Understanding and Preventing Domain Hijacking

Domain hijacking can be painful if you are browsing the Web and especially bad if you are the site owner. This article will cover in a bit of detail what domain hijacking is exactly, as well as tips to prevent and even reverse a hijacking.

What Is Domain Hijacking?

To understand domain hijacking, you must have a simple understanding of what DNS is. DNS is also referred to as a “Domain Name System,” and it acts as an address book of sorts for the Web. When you type a web address into an address bar, the browser sends a request to the DNS which then matches the URL to an IP address. After that, the content you requested is loaded. This all follows through your Internet service provider.


At the most basic level, domain hijacking is the redirection of a DNS query to another address. Sometimes these redirected addresses may be entirely different in looks from the intended site of visitation, and other times it may look just like the site you intended to visit in hopes that you, the user, will unknowingly enter personal information into the site.


Tips to Avoid Domain Hijacking

First and perhaps foremost, download a reliable piece of anti-malware software. There is a chance that if domain hijacking happens, it is not that the domain is compromised across the entire Web, but rather that malware on your own machine is causing your DNS entries to redirect to phishing and malicious sites. Malwarebytes is a free program that is trusted as one of the best options out there for keeping your Mac or PC clean.

Choose a registrar that is established and not easily thwarted. If the provider is unheard of, chances are that it is not the most reliable and trustworthy option. Do your due diligence and do not be afraid to pay a few extra pennies a year for a higher level of security.

Use a strong password and two-factor authentication. It seems elementary, but it is often overlooked. Taking the time to consider a strong password that is not shared anywhere else may be the difference between having your site overtaken and not.


How to Recover a Hijacked Domain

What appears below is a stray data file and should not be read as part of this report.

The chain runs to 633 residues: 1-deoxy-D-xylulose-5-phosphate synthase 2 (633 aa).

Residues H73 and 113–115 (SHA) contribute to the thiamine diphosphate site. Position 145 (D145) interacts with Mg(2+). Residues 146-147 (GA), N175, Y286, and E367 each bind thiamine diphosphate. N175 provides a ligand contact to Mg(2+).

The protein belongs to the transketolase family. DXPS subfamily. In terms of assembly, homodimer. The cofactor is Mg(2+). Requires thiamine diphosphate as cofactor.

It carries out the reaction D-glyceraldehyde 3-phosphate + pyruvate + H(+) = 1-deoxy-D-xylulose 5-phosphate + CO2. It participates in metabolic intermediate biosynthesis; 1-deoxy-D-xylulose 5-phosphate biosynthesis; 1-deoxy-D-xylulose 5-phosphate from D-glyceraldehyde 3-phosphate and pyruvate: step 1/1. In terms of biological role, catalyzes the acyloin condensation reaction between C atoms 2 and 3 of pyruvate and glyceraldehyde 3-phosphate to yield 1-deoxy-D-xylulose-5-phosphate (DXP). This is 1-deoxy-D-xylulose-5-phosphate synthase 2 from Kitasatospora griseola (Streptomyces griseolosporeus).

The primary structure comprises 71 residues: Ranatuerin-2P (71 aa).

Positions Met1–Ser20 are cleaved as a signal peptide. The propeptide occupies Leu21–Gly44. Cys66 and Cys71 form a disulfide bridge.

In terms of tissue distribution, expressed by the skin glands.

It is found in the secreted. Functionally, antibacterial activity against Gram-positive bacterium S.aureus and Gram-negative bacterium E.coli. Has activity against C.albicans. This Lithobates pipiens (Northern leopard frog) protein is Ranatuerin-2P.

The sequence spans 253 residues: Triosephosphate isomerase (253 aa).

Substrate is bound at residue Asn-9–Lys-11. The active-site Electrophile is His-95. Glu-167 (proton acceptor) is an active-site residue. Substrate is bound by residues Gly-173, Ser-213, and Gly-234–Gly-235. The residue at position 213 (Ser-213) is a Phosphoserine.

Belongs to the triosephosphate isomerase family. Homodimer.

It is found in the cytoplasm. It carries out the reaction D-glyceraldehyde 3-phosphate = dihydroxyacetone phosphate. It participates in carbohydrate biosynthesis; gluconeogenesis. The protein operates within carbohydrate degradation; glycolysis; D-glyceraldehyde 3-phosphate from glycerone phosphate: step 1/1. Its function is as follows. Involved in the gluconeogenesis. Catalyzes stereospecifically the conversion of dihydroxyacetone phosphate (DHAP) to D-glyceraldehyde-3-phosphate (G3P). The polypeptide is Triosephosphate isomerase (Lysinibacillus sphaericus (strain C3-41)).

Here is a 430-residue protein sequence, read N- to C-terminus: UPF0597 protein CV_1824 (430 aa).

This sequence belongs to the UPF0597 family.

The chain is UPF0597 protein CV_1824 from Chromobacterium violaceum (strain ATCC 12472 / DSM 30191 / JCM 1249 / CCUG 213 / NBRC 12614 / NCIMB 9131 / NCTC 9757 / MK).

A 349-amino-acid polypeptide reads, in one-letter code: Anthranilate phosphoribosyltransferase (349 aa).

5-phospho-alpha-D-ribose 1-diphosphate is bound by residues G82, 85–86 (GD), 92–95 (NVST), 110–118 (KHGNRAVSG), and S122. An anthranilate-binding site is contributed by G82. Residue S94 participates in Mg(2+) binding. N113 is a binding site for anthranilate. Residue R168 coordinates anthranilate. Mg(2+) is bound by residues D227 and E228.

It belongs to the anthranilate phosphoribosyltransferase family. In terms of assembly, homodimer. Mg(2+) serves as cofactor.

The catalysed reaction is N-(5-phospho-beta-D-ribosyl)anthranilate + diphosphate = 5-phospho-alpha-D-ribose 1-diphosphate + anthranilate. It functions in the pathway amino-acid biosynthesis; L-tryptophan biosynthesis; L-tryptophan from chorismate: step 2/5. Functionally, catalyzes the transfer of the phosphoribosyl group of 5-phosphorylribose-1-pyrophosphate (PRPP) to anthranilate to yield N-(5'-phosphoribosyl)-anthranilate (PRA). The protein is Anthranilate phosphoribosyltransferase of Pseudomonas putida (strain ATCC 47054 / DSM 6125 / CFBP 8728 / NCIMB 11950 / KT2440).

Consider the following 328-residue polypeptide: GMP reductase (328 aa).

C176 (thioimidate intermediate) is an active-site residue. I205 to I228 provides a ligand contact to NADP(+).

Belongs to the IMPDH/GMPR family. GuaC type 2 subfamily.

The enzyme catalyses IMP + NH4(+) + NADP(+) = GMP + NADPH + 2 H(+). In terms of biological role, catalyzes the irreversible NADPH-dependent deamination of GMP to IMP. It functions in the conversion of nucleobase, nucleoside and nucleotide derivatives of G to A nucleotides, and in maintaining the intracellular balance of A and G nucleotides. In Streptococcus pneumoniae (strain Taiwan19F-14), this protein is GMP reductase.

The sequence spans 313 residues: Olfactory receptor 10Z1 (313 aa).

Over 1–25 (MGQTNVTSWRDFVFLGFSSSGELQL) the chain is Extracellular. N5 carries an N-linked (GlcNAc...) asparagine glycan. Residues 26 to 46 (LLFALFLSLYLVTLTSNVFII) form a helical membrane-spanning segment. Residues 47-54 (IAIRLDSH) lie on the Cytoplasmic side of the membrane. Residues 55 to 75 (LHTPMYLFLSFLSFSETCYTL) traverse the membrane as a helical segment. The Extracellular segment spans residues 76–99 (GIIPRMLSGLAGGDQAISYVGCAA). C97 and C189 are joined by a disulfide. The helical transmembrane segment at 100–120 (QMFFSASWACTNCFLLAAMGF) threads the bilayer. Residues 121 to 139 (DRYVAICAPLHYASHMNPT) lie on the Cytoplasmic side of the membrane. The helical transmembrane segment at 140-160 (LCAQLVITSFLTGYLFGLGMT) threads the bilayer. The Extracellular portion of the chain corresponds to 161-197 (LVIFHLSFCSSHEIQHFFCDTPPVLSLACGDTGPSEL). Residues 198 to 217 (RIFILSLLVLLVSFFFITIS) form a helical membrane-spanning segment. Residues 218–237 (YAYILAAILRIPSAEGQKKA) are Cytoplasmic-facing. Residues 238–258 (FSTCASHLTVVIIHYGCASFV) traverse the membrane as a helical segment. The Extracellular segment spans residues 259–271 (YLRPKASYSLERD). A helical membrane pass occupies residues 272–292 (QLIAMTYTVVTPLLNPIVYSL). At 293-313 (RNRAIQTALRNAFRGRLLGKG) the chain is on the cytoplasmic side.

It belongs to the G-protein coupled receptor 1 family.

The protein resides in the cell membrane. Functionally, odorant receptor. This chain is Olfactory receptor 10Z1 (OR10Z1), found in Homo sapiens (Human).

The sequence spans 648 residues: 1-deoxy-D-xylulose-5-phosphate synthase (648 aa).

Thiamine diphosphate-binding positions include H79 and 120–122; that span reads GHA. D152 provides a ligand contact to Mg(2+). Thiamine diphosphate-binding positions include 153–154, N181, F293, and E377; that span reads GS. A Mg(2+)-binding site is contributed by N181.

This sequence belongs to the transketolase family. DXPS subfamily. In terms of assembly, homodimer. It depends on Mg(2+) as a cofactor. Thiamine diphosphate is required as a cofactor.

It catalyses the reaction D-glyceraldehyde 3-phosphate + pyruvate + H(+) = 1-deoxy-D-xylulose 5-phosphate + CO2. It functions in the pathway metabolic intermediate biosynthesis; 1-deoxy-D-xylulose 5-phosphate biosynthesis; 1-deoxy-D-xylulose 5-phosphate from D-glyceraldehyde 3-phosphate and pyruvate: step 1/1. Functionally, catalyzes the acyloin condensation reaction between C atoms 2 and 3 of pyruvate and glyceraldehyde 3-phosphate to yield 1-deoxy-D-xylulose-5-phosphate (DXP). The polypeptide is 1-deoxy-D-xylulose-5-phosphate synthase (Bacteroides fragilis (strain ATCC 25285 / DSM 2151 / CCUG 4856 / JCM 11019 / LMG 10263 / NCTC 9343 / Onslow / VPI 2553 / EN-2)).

If it is your domain that has become hijacked, you will want to start by contacting the domain registrar. This could be Google, GoDaddy, or any provider that actually issued the web address to you. Again, choosing a reliable registrar could mitigate this trouble before it happens.

As was mentioned earlier, do take a second to try to access the site on multiple machines (and therefore multiple IP addresses). It is possible that the issue is internal and not server-based.

Change any and all passwords pertaining to your URL and web accounts. This will prevent the hacker from being able to take back control. These password settings can be found within the registrar dashboard.


Navigating the Internet in a safe way and protecting your domains can sometimes be far from easy. But, with a few precautions, keeping your data and users’ data safe is very much within reach.

Corbin Telligman Corbin Telligman

I'm a junior at UT Dallas, a tech enthusiast, an adreneline junkie, and a coffee fanatic.


  1. Another article on the possible perils of the Internet and Linux/BSD get another short shrift. Remedies are suggested for Windows and Mac but none for Linux/BSD. I wonder why?

    Is it because Linux/BSD is immune? I doubt it because domain hijacking can occur no matter what O/S is being used.
    Is it because Make Tech Easier does not have writers proficient in Linux/BSD? I doubt it since Linux articles do appear on MTE occasionally.
    Is it because MTE tends to treat Linux/BSD as an ugly step child or a second class O/S? Hmmm. I think that is for MTE policy makers to answer.

    1. Dragonmouth, I find your comment grossly off topic at worse and totally unproductive at best. Please keep your wondering & indirect jabs to the MTE authors to yourself. (there is a comment policy) Occasionally you have good thought provoking comments but in this case you are only demonstrating your egocentricity more than you normally do….my .02

    2. If you’re looking for more Linux based articles, you could always request some via the Contact Us form or become a writer yourself. :) I’m confused as to what this comment has to do with this article’s topic at hand, if anything.

  2. “become a writer yourself”
    Had I the necessary expertise, I would. As it is, all I can do is ask leading questions. Inquiring minds want to know. :-)

    “I’m confused as to what this comment has to do with this article’s topic at hand, if anything.”
    As I said, you provide remedies to prevent domain hijacking for Windows and Mac users. Don’t you think Linux users could use some advice on this matter, too? If the above was a Windows/Mac specific article, I would have no beef. However, it is a general one about the Internet. Linux users is a substantial part of the Internet.

    1. The remedies featured work on all platforms, with the exception of installing Malware bytes to run a scan— that only works on Windows and macOS due to the lack of development on Malwarebytes’ end for Linux based systems. That’s why I mentioned Windows and macOS for that specific point; the rest of the advice is universal.

Comments are closed.